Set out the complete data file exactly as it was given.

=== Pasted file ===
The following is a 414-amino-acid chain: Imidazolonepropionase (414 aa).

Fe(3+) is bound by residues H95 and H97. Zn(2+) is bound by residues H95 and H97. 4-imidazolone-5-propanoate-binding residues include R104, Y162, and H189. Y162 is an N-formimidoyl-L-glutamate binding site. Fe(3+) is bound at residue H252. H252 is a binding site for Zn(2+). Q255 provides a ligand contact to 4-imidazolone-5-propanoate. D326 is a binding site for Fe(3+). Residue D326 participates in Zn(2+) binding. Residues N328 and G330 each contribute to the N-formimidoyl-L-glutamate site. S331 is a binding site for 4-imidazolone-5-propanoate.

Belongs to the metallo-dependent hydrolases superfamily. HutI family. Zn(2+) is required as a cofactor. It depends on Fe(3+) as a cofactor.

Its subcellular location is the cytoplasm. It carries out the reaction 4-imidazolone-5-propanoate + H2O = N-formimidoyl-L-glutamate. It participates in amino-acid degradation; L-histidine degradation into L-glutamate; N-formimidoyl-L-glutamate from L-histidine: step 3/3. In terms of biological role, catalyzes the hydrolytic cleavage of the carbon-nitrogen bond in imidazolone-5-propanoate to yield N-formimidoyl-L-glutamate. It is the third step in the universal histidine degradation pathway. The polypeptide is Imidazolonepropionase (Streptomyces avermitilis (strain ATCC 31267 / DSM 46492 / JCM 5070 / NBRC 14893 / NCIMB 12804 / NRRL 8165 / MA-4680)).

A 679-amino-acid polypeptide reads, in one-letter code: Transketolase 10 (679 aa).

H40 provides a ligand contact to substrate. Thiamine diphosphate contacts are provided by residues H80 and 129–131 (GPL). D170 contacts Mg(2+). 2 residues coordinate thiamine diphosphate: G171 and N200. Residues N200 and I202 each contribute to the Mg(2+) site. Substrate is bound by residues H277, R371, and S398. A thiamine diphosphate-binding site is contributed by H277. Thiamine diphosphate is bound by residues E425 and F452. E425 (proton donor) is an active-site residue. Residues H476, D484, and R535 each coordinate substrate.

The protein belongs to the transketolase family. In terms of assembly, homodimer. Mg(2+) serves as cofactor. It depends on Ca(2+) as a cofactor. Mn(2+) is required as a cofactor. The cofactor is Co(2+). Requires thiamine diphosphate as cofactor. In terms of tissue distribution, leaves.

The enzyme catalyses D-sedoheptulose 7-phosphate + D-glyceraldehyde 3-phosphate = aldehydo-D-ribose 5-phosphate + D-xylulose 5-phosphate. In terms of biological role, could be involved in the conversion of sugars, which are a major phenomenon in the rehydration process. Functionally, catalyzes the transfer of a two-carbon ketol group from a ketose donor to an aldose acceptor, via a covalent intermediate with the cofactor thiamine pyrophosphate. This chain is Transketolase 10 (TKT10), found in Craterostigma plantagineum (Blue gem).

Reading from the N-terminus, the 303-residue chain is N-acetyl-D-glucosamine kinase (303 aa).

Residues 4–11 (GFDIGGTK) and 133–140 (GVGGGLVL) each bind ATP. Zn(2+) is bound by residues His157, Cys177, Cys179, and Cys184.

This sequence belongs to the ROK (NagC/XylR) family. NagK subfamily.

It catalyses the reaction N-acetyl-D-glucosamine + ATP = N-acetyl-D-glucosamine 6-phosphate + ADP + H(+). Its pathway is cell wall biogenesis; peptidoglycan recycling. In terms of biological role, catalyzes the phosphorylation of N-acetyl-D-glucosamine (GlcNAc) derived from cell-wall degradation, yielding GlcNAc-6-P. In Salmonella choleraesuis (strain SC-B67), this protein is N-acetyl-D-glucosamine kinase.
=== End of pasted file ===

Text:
The following is a 414-amino-acid chain: Imidazolonepropionase (414 aa).

Fe(3+) is bound by residues H95 and H97. Zn(2+) is bound by residues H95 and H97. 4-imidazolone-5-propanoate-binding residues include R104, Y162, and H189. Y162 is an N-formimidoyl-L-glutamate binding site. Fe(3+) is bound at residue H252. H252 is a binding site for Zn(2+). Q255 provides a ligand contact to 4-imidazolone-5-propanoate. D326 is a binding site for Fe(3+). Residue D326 participates in Zn(2+) binding. Residues N328 and G330 each contribute to the N-formimidoyl-L-glutamate site. S331 is a binding site for 4-imidazolone-5-propanoate.

Belongs to the metallo-dependent hydrolases superfamily. HutI family. Zn(2+) is required as a cofactor. It depends on Fe(3+) as a cofactor.

Its subcellular location is the cytoplasm. It carries out the reaction 4-imidazolone-5-propanoate + H2O = N-formimidoyl-L-glutamate. It participates in amino-acid degradation; L-histidine degradation into L-glutamate; N-formimidoyl-L-glutamate from L-histidine: step 3/3. In terms of biological role, catalyzes the hydrolytic cleavage of the carbon-nitrogen bond in imidazolone-5-propanoate to yield N-formimidoyl-L-glutamate. It is the third step in the universal histidine degradation pathway. The polypeptide is Imidazolonepropionase (Streptomyces avermitilis (strain ATCC 31267 / DSM 46492 / JCM 5070 / NBRC 14893 / NCIMB 12804 / NRRL 8165 / MA-4680)).

A 679-amino-acid polypeptide reads, in one-letter code: Transketolase 10 (679 aa).

H40 provides a ligand contact to substrate. Thiamine diphosphate contacts are provided by residues H80 and 129–131 (GPL). D170 contacts Mg(2+). 2 residues coordinate thiamine diphosphate: G171 and N200. Residues N200 and I202 each contribute to the Mg(2+) site. Substrate is bound by residues H277, R371, and S398. A thiamine diphosphate-binding site is contributed by H277. Thiamine diphosphate is bound by residues E425 and F452. E425 (proton donor) is an active-site residue. Residues H476, D484, and R535 each coordinate substrate.

The protein belongs to the transketolase family. In terms of assembly, homodimer. Mg(2+) serves as cofactor. It depends on Ca(2+) as a cofactor. Mn(2+) is required as a cofactor. The cofactor is Co(2+). Requires thiamine diphosphate as cofactor. In terms of tissue distribution, leaves.

The enzyme catalyses D-sedoheptulose 7-phosphate + D-glyceraldehyde 3-phosphate = aldehydo-D-ribose 5-phosphate + D-xylulose 5-phosphate. In terms of biological role, could be involved in the conversion of sugars, which are a major phenomenon in the rehydration process. Functionally, catalyzes the transfer of a two-carbon ketol group from a ketose donor to an aldose acceptor, via a covalent intermediate with the cofactor thiamine pyrophosphate. This chain is Transketolase 10 (TKT10), found in Craterostigma plantagineum (Blue gem).

Reading from the N-terminus, the 303-residue chain is N-acetyl-D-glucosamine kinase (303 aa).

Residues 4–11 (GFDIGGTK) and 133–140 (GVGGGLVL) each bind ATP. Zn(2+) is bound by residues His157, Cys177, Cys179, and Cys184.

This sequence belongs to the ROK (NagC/XylR) family. NagK subfamily.

It catalyses the reaction N-acetyl-D-glucosamine + ATP = N-acetyl-D-glucosamine 6-phosphate + ADP + H(+). Its pathway is cell wall biogenesis; peptidoglycan recycling. In terms of biological role, catalyzes the phosphorylation of N-acetyl-D-glucosamine (GlcNAc) derived from cell-wall degradation, yielding GlcNAc-6-P. In Salmonella choleraesuis (strain SC-B67), this protein is N-acetyl-D-glucosamine kinase.